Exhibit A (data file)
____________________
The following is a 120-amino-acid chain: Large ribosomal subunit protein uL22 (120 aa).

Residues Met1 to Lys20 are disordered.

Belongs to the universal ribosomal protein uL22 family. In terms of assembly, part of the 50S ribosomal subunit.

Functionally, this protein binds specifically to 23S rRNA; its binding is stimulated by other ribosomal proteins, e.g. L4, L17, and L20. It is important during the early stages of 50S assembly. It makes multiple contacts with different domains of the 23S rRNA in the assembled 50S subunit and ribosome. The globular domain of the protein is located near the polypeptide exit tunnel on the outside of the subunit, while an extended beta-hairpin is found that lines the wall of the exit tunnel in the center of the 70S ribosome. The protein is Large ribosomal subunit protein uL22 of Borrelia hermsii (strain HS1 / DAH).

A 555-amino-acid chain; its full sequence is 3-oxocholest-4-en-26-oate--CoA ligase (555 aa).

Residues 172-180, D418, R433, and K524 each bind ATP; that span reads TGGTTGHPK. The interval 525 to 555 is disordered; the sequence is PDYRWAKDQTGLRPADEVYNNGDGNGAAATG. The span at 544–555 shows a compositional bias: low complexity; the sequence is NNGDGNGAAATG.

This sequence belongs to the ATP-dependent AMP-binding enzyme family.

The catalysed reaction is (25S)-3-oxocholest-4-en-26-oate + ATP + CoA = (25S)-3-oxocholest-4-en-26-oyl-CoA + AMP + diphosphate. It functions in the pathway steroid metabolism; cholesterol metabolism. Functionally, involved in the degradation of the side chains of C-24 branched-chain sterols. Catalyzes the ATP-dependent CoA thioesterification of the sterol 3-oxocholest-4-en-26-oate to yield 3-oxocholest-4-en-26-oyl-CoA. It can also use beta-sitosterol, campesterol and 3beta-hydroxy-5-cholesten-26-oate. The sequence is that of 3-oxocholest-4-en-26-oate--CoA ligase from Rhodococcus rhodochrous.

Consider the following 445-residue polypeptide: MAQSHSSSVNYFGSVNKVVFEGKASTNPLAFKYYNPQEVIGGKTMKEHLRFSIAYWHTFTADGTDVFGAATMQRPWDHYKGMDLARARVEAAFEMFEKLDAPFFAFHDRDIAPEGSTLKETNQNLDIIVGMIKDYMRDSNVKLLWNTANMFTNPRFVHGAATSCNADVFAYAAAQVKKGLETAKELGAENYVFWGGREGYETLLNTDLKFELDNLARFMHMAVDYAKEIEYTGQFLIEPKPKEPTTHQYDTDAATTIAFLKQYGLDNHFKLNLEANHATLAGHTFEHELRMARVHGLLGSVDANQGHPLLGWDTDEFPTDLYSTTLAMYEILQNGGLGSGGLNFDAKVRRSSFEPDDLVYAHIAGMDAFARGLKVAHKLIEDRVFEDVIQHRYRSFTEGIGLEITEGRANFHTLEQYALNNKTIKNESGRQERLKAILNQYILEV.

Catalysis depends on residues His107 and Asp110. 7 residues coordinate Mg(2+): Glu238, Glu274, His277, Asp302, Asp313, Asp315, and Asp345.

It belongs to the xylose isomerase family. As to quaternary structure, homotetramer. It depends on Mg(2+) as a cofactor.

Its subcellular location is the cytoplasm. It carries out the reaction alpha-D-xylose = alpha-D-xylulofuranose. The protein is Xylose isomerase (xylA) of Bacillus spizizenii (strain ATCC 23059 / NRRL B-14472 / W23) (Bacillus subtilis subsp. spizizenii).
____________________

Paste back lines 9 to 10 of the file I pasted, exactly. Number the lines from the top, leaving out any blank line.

Consider the following 445-residue polypeptide: MAQSHSSSVNYFGSVNKVVFEGKASTNPLAFKYYNPQEVIGGKTMKEHLRFSIAYWHTFTADGTDVFGAATMQRPWDHYKGMDLARARVEAAFEMFEKLDAPFFAFHDRDIAPEGSTLKETNQNLDIIVGMIKDYMRDSNVKLLWNTANMFTNPRFVHGAATSCNADVFAYAAAQVKKGLETAKELGAENYVFWGGREGYETLLNTDLKFELDNLARFMHMAVDYAKEIEYTGQFLIEPKPKEPTTHQYDTDAATTIAFLKQYGLDNHFKLNLEANHATLAGHTFEHELRMARVHGLLGSVDANQGHPLLGWDTDEFPTDLYSTTLAMYEILQNGGLGSGGLNFDAKVRRSSFEPDDLVYAHIAGMDAFARGLKVAHKLIEDRVFEDVIQHRYRSFTEGIGLEITEGRANFHTLEQYALNNKTIKNESGRQERLKAILNQYILEV.

Catalysis depends on residues His107 and Asp110. 7 residues coordinate Mg(2+): Glu238, Glu274, His277, Asp302, Asp313, Asp315, and Asp345.